In the global struggle for gay rights, according to these activists, God is the LGBT movement’s greatest opponent. And in Lively’s opinion, gays are winning.
“The homosexual agenda represents an existential threat to Christian civilization and we're in the final phase of the war, losing badly,” Lively believes.
But men like Jose Mantero, the Roman Catholic priest who was removed from the priesthood in 2002 shortly after becoming the first Spanish priest ever to come out as gay, disagrees wholeheartedly.
“I have seen the anguish that homophobic sermons can cause gay people who are perfectly good Christians,” Mantero says.
The divine opposition
In coming out, he confronted a hulking assembly of political and religious bodies — ranging from the Vatican, which oversees the world’s 1 billion Catholics, to the worldwide Anglican Communion, which presides over the churches of some 100 million Anglican — or Episcopal — followers, to the Organization of the Islamic Conference and various groupings of Orthodox Judaism.
These larger established religious organizations devote literally hundreds of millions of dollars annually to their mission. And from the pulpit in churches, mosques and synagogues, they promote their traditional view of religion which views homosexuality as a grave sin. In addition, there is a number of more active, evangelical American groups like the Exodus Global Alliance, which ministers to what it estimates as “155 million homosexuals who struggle with homosexuality.”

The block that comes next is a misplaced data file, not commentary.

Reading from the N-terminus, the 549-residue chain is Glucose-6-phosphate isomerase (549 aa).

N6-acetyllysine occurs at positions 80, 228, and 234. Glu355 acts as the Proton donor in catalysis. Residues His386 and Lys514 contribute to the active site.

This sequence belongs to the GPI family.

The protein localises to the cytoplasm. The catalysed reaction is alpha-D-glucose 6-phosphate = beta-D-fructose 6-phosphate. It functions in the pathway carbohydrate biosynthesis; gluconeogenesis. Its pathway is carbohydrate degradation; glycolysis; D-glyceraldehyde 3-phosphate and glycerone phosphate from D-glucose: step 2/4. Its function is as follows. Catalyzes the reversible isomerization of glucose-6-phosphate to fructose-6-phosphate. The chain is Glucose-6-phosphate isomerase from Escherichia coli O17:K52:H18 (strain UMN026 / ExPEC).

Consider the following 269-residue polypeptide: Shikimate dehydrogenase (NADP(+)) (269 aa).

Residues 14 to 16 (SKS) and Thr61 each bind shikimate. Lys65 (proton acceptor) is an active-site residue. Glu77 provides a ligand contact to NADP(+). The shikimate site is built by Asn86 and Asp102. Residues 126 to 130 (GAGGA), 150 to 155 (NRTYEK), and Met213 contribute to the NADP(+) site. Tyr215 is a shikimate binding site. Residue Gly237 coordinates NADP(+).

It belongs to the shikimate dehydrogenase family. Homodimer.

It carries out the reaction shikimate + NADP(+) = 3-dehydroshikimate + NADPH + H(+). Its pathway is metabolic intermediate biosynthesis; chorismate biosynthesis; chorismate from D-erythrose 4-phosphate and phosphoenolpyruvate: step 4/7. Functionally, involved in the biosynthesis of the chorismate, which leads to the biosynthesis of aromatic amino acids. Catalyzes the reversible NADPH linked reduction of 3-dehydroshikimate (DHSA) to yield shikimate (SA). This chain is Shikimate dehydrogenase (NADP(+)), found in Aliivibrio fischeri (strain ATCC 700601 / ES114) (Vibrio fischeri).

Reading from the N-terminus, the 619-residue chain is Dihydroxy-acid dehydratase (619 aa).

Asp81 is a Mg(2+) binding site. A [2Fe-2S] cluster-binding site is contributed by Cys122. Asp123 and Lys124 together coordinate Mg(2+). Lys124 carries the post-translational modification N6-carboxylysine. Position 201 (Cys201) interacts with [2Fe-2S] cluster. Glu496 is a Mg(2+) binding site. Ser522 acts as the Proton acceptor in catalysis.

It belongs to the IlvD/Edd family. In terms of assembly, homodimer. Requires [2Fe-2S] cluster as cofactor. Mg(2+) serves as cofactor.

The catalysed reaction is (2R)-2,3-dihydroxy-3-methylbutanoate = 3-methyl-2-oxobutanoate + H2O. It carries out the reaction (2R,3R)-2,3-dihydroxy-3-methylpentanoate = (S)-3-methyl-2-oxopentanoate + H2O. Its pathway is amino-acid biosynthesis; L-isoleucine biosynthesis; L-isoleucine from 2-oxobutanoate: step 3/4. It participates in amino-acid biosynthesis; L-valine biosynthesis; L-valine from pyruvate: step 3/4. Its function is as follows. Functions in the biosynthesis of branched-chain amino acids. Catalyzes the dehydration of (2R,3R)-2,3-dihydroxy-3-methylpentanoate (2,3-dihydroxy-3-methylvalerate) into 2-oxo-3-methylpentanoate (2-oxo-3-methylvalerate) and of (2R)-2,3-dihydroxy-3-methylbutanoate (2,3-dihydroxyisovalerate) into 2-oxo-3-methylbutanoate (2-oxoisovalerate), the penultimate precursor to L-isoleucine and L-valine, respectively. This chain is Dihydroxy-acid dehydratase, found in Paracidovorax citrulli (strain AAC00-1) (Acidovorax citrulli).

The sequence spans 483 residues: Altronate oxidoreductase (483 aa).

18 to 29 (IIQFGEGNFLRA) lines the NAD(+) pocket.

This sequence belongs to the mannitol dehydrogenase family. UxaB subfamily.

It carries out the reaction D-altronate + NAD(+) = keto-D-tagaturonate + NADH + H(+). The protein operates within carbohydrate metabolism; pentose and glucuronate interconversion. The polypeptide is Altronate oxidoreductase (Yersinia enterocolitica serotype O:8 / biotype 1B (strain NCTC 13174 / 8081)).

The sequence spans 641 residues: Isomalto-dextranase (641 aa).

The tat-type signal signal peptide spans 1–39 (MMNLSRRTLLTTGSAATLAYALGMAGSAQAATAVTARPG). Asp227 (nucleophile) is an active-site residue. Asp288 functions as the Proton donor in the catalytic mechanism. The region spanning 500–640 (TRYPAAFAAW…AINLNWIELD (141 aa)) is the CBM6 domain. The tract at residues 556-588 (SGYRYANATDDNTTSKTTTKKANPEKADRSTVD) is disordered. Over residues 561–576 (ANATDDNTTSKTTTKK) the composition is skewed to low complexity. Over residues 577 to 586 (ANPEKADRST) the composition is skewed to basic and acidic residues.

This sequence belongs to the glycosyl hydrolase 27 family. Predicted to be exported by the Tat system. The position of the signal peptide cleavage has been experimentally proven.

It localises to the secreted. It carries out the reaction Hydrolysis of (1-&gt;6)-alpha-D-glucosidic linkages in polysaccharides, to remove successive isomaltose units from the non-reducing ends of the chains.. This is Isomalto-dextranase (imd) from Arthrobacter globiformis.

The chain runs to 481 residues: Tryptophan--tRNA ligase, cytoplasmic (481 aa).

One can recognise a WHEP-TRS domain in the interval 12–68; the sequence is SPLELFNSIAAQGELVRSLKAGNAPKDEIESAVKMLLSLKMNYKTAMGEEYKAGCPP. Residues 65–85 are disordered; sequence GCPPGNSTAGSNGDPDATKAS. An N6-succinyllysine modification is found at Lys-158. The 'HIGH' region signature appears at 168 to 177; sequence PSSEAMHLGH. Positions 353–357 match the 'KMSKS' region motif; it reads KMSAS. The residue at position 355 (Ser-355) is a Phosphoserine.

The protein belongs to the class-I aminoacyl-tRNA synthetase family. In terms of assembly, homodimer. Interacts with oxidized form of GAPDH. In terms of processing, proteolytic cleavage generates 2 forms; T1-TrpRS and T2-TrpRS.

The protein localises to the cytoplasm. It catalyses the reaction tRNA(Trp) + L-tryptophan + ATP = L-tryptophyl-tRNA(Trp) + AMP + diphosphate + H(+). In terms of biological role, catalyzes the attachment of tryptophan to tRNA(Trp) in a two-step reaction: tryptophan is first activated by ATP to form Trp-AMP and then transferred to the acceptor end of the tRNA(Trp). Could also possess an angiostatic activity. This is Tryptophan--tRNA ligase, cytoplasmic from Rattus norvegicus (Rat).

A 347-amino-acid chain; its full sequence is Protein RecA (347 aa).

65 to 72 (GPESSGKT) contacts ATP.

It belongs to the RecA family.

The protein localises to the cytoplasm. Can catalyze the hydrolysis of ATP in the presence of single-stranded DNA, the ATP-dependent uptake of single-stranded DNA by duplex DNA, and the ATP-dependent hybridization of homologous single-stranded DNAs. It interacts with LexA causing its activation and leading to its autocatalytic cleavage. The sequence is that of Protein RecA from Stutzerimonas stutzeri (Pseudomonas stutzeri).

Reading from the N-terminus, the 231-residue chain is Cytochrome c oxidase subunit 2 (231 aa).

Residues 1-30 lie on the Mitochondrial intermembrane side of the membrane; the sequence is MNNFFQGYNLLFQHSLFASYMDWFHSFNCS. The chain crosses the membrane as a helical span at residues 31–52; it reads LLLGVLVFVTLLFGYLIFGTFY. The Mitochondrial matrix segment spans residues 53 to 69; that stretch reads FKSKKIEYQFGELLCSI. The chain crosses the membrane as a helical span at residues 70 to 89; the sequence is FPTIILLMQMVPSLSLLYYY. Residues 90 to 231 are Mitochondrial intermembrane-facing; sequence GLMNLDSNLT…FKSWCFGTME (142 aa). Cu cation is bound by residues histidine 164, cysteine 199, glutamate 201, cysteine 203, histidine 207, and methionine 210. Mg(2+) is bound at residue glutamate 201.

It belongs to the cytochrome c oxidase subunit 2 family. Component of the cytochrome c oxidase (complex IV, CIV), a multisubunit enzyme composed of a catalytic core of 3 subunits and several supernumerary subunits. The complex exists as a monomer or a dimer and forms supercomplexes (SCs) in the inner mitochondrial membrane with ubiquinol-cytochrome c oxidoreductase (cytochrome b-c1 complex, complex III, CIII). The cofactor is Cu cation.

Working in different capacities with foreign leadership and the ground, they seek to influence policy and law in foreign nations by serving as experts on the dangers they associate with homosexuality, such as HIV/AIDS, the breakdown of the family unit and spiritual decay. As mainline Christian denominations argue about how to handle homosexuality, their more extreme brethren hold the banner high in denouncing it.
Key battlegrounds in the “Rainbow Struggle" include much of Africa, the Caribbean, Middle East and Eastern Europe. Although much of Western Europe, Asia, and the Americas have moved away from criminalization of homosexuality toward greater rights, countries like Iran, Uganda, Nigeria, Russia and Saudi Arabia are moving in the opposite direction.
Indeed, 76 countries still criminalize same-sex sexual activity, and it is punishable by death in five. In many of these places, police and military harassment and brutality are commonplace. Gays have few if any public places where they may socialize openly, particularly outside major cities. Government raids on gay venues persist, lengthy prison sentences handed down with regularity. In most countries, LGBT people are the most likely minority to fall victim to hate crimes.
A relatively nascent movement